I have recently been introduced to Antonio Gaudi, 79 years after a trolley car ended his life in Barcelona, also the city of his architectural birth. Gaudi’s physical introduction to the world was in 1852 in the city of Rues, not too far from Barcelona on Spain’s Mediterranean coast.
The sixteen year old left his home for Barcelona with his pursuits set on learning architecture. His arrival met the beginnings of the anarchist revolution and Spain’s Renaixenca, which no doubt helped to create Gaudi’s emergence as the notable child of Art Nouveau and Modernism. Forms from the natural world permeate Gaudi’s work, as if the concept of a right angle was missed on him, beautifully becoming stair spirals emulating shells and columned spires imitating caves’ stalactites.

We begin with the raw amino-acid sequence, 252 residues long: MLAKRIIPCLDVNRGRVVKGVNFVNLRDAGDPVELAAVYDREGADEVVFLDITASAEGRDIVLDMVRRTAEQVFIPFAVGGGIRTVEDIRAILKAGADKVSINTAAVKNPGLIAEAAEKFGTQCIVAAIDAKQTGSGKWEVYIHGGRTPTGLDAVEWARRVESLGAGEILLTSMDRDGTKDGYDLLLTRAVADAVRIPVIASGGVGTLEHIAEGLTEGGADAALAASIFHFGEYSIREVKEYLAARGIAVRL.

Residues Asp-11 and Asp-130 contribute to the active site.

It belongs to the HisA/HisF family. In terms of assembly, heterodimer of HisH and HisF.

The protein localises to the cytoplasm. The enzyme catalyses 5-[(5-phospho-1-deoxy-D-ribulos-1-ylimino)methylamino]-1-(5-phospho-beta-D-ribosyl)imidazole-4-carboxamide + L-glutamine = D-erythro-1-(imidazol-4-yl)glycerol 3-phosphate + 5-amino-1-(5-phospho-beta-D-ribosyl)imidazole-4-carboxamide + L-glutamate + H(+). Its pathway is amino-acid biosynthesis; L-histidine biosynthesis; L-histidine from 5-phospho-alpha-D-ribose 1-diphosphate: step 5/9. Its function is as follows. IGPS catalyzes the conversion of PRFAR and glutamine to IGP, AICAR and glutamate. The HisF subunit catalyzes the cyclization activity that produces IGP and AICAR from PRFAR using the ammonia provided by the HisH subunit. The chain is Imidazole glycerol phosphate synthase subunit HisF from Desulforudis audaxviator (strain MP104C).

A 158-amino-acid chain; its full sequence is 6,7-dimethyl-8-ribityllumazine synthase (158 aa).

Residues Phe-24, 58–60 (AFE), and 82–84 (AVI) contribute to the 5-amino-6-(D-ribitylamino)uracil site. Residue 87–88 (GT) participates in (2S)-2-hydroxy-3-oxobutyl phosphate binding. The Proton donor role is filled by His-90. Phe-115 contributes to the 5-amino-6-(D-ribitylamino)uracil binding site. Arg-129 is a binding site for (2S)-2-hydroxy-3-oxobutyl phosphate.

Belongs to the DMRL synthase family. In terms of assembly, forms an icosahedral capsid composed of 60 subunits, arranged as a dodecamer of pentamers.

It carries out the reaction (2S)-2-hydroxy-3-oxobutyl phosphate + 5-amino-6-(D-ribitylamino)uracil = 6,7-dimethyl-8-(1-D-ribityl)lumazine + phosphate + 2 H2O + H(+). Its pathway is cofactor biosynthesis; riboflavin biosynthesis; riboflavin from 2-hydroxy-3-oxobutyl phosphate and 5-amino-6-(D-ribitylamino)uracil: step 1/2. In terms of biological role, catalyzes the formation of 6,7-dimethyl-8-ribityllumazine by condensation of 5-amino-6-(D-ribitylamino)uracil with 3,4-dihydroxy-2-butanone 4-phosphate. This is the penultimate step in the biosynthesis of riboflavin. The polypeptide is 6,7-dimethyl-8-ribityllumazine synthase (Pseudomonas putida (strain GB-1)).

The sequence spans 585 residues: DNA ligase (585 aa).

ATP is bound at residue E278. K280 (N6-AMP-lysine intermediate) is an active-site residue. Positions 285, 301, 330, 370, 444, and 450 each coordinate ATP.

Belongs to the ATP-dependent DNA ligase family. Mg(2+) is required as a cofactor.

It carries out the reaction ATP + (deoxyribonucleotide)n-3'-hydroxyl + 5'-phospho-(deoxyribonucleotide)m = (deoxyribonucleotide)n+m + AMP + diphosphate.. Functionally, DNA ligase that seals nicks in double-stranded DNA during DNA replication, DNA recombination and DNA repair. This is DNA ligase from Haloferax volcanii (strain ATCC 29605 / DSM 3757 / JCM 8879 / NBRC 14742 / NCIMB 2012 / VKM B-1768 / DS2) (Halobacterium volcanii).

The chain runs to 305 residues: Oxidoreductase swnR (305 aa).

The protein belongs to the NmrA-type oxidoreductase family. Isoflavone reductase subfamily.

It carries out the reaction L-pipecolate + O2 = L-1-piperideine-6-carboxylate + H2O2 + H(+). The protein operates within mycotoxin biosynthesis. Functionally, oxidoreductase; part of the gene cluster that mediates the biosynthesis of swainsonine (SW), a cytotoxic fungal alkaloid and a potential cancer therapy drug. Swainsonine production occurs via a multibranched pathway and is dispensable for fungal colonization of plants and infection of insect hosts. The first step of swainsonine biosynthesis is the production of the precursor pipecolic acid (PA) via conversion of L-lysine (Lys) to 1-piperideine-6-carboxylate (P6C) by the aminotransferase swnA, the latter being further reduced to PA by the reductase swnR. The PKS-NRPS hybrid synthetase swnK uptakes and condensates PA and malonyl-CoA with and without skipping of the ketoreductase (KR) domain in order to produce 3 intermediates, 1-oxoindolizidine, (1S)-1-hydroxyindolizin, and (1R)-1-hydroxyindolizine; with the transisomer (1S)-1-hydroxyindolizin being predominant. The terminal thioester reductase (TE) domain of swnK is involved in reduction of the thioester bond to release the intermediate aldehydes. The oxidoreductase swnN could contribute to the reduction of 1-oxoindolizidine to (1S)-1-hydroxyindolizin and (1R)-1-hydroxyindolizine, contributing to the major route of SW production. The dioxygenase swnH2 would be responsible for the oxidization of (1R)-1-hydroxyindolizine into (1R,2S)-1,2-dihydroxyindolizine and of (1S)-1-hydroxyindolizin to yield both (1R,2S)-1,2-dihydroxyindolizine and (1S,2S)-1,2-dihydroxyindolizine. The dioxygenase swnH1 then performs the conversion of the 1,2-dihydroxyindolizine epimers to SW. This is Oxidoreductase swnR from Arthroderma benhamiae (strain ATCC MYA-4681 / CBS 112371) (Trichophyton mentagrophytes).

His contempt for 90 degrees inevitably forced his use of broken tiles and ceramic, keeping costs down and creating some of his most intricate and beautiful finishes. His creations sometimes seem alien and otherworldly, and viewing it reminds me of the Canyonlands in Utah’s desert. The overwhelming evocation of spiritualness in Gaudian shapes mixed with his known mysticism provokes me to ponder, with whom was he communing?
‘Men are divided into two categories: men of words and men of action. The former talk, the latter act. I belong to the second group. I lack the means of expressing myself. I could not tell you about the concept of art. I need to give it a concrete form. I have never had the time to question myself. I have spent my time working…Like everything human, I am incomplete…’
Gaudi’s most famous work, Sagrada Familia, is also incomplete. Over a century after her birth, the famous temple still evolves.